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Math Poems

Table of Contents

  1. Nineteen Birds by Anonymous
  2. The Village Book-keeper by Mart Taylor
  3. A Mortifying Mistake by Anna Maria Pratt
  4. Numbers by Elizabeth Madox Roberts

  1. Nineteen Birds

    by Anonymous

    Nineteen birds and one bird more,
    Just make twenty, and that's a score.

    To the score then add but one;
    That will make just twenty-one.

    Now add two, and you will see
    You have made up twenty-three.

    If you like these clever tricks.
    Add three more-for twenty-six.

    Then three more, if you have time;
    Now you’ve got to twenty-nine.

    Twenty-nine now quickly take—
    Add one more and Thirty make.

  2. The Village Book-keeper

    by Mart Taylor

    Cubanus Root was reckoned skilled
    In mathematic lore;
    A high position, 2, he filled—
    Accountant in a store.
    His principal was pleased to see
    Progression in his clerk,
    And that he took, from principle,
    An interest in his work.

    Whene'er a dance or ball came off,
    Cube Root was always sought;
    But, liking not such foolish things,
    Cube set them down 4 n 0.
    Sometimes, from miscellaneous jobs,
    An evening to beguile,
    He'd call on Miss Cellana Snobs,
    And chat with her awhile.

    Her figure pleased him well, you see,
    For she was fortune 8
    In having many graces which
    He could not numerate;
    And in addition unto these,
    She had no small amount
    Of knowledge, which the book-keeper
    Took into the account.

    Content with Miss Cellana's love,
    Cube felt extremely blest,
    And oft alleged he didn't care
    A fraction for the rest.
    So to a Justice he applied,
    Who, when the job was done,
    Had figured out that two fond hearts
    Amounted but 2 1.

    Cube's old employer, growing rich,
    Through his book keeper's aid,
    Made a "division" in the stock,
    And set him up in trade,
    By wealth and love thus 40-fied,
    Ere long their sum of joy
    In life was fairly multiplied—
    They had a lovely boy.

    The rule that Cube had followed long,
    Adopted still the same—
    Never to make a figure wrong,
    The "rule of three" became.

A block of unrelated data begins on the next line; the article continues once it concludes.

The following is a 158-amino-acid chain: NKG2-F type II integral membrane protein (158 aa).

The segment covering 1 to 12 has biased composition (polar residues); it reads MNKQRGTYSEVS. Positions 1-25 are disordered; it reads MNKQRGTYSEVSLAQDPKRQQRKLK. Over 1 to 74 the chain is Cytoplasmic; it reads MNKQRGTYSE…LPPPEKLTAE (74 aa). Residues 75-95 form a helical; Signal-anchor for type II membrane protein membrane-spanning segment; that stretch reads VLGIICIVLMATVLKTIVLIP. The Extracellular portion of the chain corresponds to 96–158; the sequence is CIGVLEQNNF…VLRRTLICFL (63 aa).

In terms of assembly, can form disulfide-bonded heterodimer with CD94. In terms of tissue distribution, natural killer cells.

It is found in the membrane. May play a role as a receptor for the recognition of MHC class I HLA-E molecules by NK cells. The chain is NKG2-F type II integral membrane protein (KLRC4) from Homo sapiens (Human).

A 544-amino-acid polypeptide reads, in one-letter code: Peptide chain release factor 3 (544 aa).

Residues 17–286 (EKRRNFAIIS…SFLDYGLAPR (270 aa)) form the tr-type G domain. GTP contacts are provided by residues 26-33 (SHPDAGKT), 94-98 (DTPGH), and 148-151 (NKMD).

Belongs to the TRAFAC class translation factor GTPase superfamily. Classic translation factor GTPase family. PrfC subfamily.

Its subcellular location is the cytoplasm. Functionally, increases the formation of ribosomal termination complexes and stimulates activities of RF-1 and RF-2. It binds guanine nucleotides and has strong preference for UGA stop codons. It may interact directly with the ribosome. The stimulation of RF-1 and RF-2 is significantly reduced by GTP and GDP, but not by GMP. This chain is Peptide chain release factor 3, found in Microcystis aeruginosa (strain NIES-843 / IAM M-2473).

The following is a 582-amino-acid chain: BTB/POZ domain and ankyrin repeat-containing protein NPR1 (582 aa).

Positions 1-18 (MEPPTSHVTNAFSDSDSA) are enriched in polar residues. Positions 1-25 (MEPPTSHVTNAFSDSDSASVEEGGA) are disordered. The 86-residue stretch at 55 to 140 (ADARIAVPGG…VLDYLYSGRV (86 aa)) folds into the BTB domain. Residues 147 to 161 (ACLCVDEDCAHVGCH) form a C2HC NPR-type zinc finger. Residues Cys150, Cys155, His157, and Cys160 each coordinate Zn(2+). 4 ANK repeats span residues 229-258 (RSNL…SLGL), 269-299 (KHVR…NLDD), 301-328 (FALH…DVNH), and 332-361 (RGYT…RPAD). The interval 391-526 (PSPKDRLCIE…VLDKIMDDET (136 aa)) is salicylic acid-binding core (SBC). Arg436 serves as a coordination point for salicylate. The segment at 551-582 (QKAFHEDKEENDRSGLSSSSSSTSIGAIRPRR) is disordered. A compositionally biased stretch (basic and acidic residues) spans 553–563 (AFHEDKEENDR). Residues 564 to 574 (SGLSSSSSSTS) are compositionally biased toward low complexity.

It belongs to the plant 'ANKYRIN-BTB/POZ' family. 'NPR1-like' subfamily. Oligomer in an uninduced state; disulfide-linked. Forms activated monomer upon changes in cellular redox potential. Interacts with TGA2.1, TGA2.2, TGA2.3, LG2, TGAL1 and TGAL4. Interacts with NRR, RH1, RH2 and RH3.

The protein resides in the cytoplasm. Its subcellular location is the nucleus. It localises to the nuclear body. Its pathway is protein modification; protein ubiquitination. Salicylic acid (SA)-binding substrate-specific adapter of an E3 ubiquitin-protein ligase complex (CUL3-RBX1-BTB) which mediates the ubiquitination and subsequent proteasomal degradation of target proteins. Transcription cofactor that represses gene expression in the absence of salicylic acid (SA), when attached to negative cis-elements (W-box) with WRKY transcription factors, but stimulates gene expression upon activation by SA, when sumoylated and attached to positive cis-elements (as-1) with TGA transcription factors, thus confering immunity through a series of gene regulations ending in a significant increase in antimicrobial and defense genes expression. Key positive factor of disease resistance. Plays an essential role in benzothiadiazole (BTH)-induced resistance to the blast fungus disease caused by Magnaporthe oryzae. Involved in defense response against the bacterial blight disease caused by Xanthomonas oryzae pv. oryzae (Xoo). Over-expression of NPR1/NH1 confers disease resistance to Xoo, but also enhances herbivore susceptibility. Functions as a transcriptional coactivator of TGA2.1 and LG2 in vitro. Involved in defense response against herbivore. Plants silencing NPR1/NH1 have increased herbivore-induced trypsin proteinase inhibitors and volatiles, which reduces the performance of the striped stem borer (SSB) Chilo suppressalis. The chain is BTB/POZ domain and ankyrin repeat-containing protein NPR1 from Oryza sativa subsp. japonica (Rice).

'Till now, this happy family
    Has wealth and high renown,
    And Cube, the clerk has lived to be
    The Squire Root of the town.

  3. A Mortifying Mistake

    by Anna Maria Pratt

    I studied my tables over and over, and backward and forward, too;
    But I couldn't remember six times nine, and I didn't know what to do,
    Till sister told me to play with my doll, and not to bother my head.
    "If you call her 'Fifty-four' for a while, you'll learn it by heart," she said.

    So I took my favorite, Mary Ann (though I thought 'twas a dreadful shame
    To give such a perfectly lovely child such a perfectly horrid name),
    And I called her my dear little "Fifty-four" a hundred times, till I knew
    The answer of six times nine as well as the answer of two times two.

    Next day Elizabeth Wigglesworth, who always acts so proud,
    Said, "Six times nine is fifty-two," and I nearly laughed aloud!
    But I wished I hadn't when teacher said, "Now, Dorothy, tell if you can."
    For I thought of my doll and—sakes alive!—I answered, "Mary Ann!"

  4. Numbers

    by Elizabeth Madox Roberts

    When I can count the numbers far,
    And know all the figures that there are,

    Then I'll know everything, and I
    Can know about the ground and sky,

    And all the little bugs I see,
    And I'll count the leaves on the silver-leaf tree,
    And all the days that ever can be.

    I'll know all the cows and sheep that pass,
    And I'll know all the grass,

    And all the places far away,
    And I'll know everything some day.

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